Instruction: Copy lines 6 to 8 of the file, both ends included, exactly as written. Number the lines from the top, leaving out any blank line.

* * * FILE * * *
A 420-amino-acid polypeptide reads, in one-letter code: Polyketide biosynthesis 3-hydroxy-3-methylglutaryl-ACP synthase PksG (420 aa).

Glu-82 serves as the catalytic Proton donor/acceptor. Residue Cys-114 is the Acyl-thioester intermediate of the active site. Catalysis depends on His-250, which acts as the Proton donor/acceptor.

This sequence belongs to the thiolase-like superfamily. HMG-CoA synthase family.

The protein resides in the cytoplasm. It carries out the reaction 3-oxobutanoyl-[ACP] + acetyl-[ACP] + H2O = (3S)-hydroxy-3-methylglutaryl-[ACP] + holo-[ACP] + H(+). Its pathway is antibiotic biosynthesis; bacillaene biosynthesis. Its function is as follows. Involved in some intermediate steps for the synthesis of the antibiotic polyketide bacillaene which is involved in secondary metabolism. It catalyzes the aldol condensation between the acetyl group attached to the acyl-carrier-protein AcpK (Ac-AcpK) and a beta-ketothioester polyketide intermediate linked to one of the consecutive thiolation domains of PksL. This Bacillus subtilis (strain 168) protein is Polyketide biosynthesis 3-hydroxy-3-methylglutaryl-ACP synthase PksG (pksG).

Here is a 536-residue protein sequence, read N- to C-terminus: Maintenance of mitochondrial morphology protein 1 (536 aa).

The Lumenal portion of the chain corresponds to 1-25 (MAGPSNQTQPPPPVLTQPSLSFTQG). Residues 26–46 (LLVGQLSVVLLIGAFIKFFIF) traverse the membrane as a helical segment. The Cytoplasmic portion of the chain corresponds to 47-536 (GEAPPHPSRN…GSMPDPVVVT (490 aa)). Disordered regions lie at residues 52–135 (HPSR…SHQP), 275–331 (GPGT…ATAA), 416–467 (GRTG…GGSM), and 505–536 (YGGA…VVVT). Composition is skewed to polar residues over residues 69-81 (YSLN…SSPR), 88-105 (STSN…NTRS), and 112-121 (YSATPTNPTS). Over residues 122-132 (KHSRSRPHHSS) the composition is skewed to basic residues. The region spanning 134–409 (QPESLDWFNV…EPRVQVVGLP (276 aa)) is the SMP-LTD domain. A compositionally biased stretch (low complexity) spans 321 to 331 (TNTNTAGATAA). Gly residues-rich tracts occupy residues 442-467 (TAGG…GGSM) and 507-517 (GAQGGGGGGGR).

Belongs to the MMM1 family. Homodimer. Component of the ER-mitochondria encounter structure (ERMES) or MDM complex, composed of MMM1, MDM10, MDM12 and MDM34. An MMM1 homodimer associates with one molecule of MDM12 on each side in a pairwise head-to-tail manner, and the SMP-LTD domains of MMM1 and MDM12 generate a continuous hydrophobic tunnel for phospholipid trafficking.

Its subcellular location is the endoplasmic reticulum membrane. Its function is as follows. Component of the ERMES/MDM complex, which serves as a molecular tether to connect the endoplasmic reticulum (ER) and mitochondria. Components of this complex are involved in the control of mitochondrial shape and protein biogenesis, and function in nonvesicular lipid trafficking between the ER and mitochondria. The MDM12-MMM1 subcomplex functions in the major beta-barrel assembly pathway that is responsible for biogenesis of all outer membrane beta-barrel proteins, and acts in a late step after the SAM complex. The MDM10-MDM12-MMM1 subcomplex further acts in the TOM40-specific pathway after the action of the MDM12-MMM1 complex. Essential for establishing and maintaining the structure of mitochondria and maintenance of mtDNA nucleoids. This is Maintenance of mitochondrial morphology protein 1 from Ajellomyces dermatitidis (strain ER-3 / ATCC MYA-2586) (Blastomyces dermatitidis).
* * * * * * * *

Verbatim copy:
The Lumenal portion of the chain corresponds to 1-25 (MAGPSNQTQPPPPVLTQPSLSFTQG). Residues 26–46 (LLVGQLSVVLLIGAFIKFFIF) traverse the membrane as a helical segment. The Cytoplasmic portion of the chain corresponds to 47-536 (GEAPPHPSRN…GSMPDPVVVT (490 aa)). Disordered regions lie at residues 52–135 (HPSR…SHQP), 275–331 (GPGT…ATAA), 416–467 (GRTG…GGSM), and 505–536 (YGGA…VVVT). Composition is skewed to polar residues over residues 69-81 (YSLN…SSPR), 88-105 (STSN…NTRS), and 112-121 (YSATPTNPTS). Over residues 122-132 (KHSRSRPHHSS) the composition is skewed to basic residues. The region spanning 134–409 (QPESLDWFNV…EPRVQVVGLP (276 aa)) is the SMP-LTD domain. A compositionally biased stretch (low complexity) spans 321 to 331 (TNTNTAGATAA). Gly residues-rich tracts occupy residues 442-467 (TAGG…GGSM) and 507-517 (GAQGGGGGGGR).

Belongs to the MMM1 family. Homodimer. Component of the ER-mitochondria encounter structure (ERMES) or MDM complex, composed of MMM1, MDM10, MDM12 and MDM34. An MMM1 homodimer associates with one molecule of MDM12 on each side in a pairwise head-to-tail manner, and the SMP-LTD domains of MMM1 and MDM12 generate a continuous hydrophobic tunnel for phospholipid trafficking.

Its subcellular location is the endoplasmic reticulum membrane. Its function is as follows. Component of the ERMES/MDM complex, which serves as a molecular tether to connect the endoplasmic reticulum (ER) and mitochondria. Components of this complex are involved in the control of mitochondrial shape and protein biogenesis, and function in nonvesicular lipid trafficking between the ER and mitochondria. The MDM12-MMM1 subcomplex functions in the major beta-barrel assembly pathway that is responsible for biogenesis of all outer membrane beta-barrel proteins, and acts in a late step after the SAM complex. The MDM10-MDM12-MMM1 subcomplex further acts in the TOM40-specific pathway after the action of the MDM12-MMM1 complex. Essential for establishing and maintaining the structure of mitochondria and maintenance of mtDNA nucleoids. This is Maintenance of mitochondrial morphology protein 1 from Ajellomyces dermatitidis (strain ER-3 / ATCC MYA-2586) (Blastomyces dermatitidis).